With his team only a few days away from the start of the National Basketball Association season, Golden State Coach Al Attles probably wishes he had never heard of on-the-job training.
Instead of being able to use his pre-season training camp to improve the Warriors, who missed the NBA playoffs last year by only one game, Attles is still assembling his squad. Basically he is still trying to determine who plays best together and what rookies he will keep.
The worm of discontent got its first free lunch off Al when owner Franklin Mieuli didn't move to retain free agent Bernard King, a second team All-NBA forward last season. King signed a multi-year $4.5 million offer sheet with the New York Knicks, which Mieuli has since matched. But according to the league office, Bernard has still not inked a formal contract or seen any action yet, and there is a possibility he may be traded.
Meanwhile No. 1 draft pick Lester Conner of Oregon State remains unsigned. Conner, a guard whose flair for defense had Golden State thinking that he probably could come in and play regularly, has really fouled up Attles' timetable. Even if Lester eventually signs and reports in perfect shape, he'll still have to learn a new system as well as the moves of his new teammates.
''Any time you're forced into what I call on-the-job training with rookies, it often takes weeks to catch up and is tough on everybody,'' Attles explained. ''The point is you try to get everything that needs to be done accomplished in training camp, because once the regular season starts there aren't that many opportunities to practice.
''I don't care how well a kid played in college, pro basketball is a different environment, particularly on defense. If Conner lives up to our scouting reports, then he'll adjust eventually. But in the meantime we'll have lost part of the season waiting for him to get ready.''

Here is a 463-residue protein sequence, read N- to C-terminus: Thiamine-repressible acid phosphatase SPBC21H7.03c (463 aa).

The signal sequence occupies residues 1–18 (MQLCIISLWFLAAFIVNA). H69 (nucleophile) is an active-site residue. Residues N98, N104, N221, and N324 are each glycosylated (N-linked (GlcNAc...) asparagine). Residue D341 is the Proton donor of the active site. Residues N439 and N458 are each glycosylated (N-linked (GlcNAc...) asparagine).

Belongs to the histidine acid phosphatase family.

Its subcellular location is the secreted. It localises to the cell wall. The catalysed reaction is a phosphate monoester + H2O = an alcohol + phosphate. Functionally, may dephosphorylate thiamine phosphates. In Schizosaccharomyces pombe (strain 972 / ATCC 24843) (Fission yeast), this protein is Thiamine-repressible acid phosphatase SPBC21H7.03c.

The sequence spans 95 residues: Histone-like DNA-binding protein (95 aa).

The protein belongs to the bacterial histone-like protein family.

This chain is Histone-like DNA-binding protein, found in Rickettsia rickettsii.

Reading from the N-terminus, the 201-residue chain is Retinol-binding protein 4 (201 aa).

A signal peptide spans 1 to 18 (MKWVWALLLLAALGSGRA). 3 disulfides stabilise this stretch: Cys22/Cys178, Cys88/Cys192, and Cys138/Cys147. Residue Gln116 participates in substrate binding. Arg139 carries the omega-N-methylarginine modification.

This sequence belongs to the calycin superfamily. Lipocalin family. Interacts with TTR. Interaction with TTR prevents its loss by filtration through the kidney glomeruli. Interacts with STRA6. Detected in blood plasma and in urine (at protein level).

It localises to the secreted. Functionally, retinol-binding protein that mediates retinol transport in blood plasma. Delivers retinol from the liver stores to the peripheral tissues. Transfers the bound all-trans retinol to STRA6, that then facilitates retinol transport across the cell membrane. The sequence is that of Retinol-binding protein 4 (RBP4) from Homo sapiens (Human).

A year ago, primarily because of the scoring of King and guard World B. Free, the rebounding of forward Larry Smith, plus the help they got off the bench from swingman Purvis Short, the Warriors won 45 of 82 games. They did this despite a defense that ranked only 16th in a 24-team league and a down year from center Joe Barry Carroll, whose rebounding and scoring totals fell off from his rookie season.
''Offensively we should be able to move the ball well enough to score consistently against anyone,'' Attles said. ''But defensively we still have to prove that we can stop other teams. Working hard and working together is part of it, but so is attitude.''
The fact that the Warriors gave up an average of 109.8 points per game last season does not reflect Attles' strong personal feeling about the importance of team defense or his ability to teach it.
Where Attles hopes the Warriors make their biggest improvement this season is on the road, the scene of 24 of their 37 defeats last year.
''There has always been so much talk in this league about how hard it is to win on the other team's home court that a lot of players not only accept this, they never try to do anything about it,'' Al said.
''Well, every good team finds a way to win on the road, so it's not impossible,'' he continued. ''What sometimes seems impossible is getting your players to believe it can happen. Winning on the road is something we definitely have to learn to accomplish early if we're going to have a good season.''
Asked to evaluate his team's progress so far, Attles replied: ''We're young; we make too many mistakes; we don't talk enough on defense; and we also have several unsettled areas. At this point it's hard to know how much not having all of our players in training camp hurt us.
''But if we improve on defense; if we can win more games on the road. And if we play reasonably well at the beginning of the season while we're still getting it all together, I would like to think we can make the playoffs. Mostly, though, we're just going to have to wait and see.''